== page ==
The newlywed Sirmens immediately set out on a tour as travelling virtuosi, the career which Maddalena would follow for around the next 20 years. They appeared together in Faenza, Turin and Paris in the course of 1767–9. The travelling virtuoso market was a crowded one and performers seem to have used whatever unique selling points (to use a modern phrase) they could to attract audiences and patronage; a husband-and-wife duo certainly provided the Sirmens with an obvious ‘hook’ and they often played joint concerts on this tour. At this time, many soloists were writing much of their own repertoire (they would have carried the full sets of parts to all of it, written by them or not, and hired local orchestras, whether existing ensembles, scratch groups or somewhere in between, in each location). Whatever the actual division of labour may have been, a double violin concerto which the Sirmens performed in Paris in August 1768, apparently to rave reviews, was billed as a joint composition.
While the double violin concerto does not survive, her Duo for two violins (op. 5, no. 6) can represent the performance skills of the couple — it is given an amazing performance in this large outdoor venue in the Netherlands, recorded in August 2019.
I sound a note of doubt because Maddalena, at this point an unknown composer, rapidly eclipsed Ludovico, now a forgotten one, in this field. The Sirmens were still in Paris in 1769 when six string quartets were published, again under their joint names; however, musical analysts conclude they are in fact Maddalena’s sole work and they are now referred to under her name alone. This should not necessarily be interpreted as Ludovico seeking credit for his wife’s work; chamber music, if not specifically commissioned, was generally written at this date for sale (one-off and outright) to a publisher, who would set up the title page of the edition chiefly according to their own notions. As Ludovico had a more established reputation than Maddalena, and a man’s compositions would probably be taken more seriously, the fiction may have been perpetrated either by the Sirmens to try and get a higher price from the publisher, or by the publisher in a bid to boost sales.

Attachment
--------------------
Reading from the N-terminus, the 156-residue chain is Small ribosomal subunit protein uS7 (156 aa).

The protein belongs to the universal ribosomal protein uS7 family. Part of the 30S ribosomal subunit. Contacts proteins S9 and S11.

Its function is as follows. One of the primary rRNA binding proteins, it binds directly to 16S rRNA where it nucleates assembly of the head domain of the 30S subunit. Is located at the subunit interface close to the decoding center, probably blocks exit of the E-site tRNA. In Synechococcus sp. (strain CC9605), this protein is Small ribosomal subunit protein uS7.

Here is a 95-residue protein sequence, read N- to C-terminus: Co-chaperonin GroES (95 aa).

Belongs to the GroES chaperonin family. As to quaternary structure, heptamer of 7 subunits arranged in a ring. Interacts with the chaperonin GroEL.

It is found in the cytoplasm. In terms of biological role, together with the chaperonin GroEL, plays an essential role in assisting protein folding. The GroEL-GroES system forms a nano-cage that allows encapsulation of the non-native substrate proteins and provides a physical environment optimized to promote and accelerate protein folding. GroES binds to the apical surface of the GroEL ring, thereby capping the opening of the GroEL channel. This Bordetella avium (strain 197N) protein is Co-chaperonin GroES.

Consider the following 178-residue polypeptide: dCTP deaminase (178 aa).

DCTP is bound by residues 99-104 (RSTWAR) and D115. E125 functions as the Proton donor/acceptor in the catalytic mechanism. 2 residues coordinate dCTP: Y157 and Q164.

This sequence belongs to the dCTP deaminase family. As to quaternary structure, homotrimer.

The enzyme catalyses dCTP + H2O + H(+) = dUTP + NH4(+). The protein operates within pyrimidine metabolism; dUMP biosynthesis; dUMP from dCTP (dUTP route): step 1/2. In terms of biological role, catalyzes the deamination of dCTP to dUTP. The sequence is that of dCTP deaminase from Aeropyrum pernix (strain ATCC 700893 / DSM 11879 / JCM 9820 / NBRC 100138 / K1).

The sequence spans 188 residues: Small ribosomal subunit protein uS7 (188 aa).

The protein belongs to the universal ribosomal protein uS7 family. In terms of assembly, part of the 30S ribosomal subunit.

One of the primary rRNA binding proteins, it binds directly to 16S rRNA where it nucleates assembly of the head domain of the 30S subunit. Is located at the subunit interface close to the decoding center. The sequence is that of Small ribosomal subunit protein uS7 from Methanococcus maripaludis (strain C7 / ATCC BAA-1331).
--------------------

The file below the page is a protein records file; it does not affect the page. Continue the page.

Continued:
Also in 1769, Maddalena gave birth to a daughter, Alessandra. However, by the end of 1770, Ludovico had returned to a position at Ravenna, taking Alessandra with him and soon openly linked with a Countess Zerletti or Zirletti (in the 18th century, Italy seems to have been more tolerant of mistresses than most of Europe). Very unusually, Maddalena had remained in control of her own finances throughout the marriage.
This is of course speculation, but Alessandra notwithstanding, we might wonder if the Sirmen marriage was never intended as a lifelong domestic partnership. Maddalena got her exit from the Ospedale, a kick-start to her professional career – and — the protection of a married name, with the security of her touring work explaining geographical distance from a husband whose activities would hardly be questioned across 18th-century Europe (besides keeping her own finances). Ludovico got a legitimate child, if the pregnancy was part of the plan, and the freedom to return to Zerletti with freedom from pressure to marry or marital interference. It may have suited both parties, especially if the money Maddalena remitted to Ludovico at Ravenna was in part a fee for his participation, as he would seem to have less to gain by the marriage. Incidentally, from when she left the Ospedale, Maddalena was accompanied travelling and at home by a priest named Giuseppe Terzi, who died a few days after she did. Catholics travelling in northern Europe often did so with a priest as confessor and Mass celebrant, since no such would be readily available, so we should not assume that all or any confessor / spiritual-director priests were anything other than what they claimed to be to women under their pastoral care, without evidence. (Although, as mentioned below, in 1795 Maddalena and Terzi jointly adopted a girl).
Regardless of personal details, Madame Sirmen continued her touring as a soloist from Paris to Liège, Amsterdam and London, where she made her début at the King’s Theatre in January 1771. She premièred her first solo (and sole credited) violin concerto there that year, and clearly found considerable success as she returned for performing seasons in the two following years. She also performed at least one harpsichord concerto as soloist, in the Bach-Abel subscription series (for many years the pinnacle of London concert life).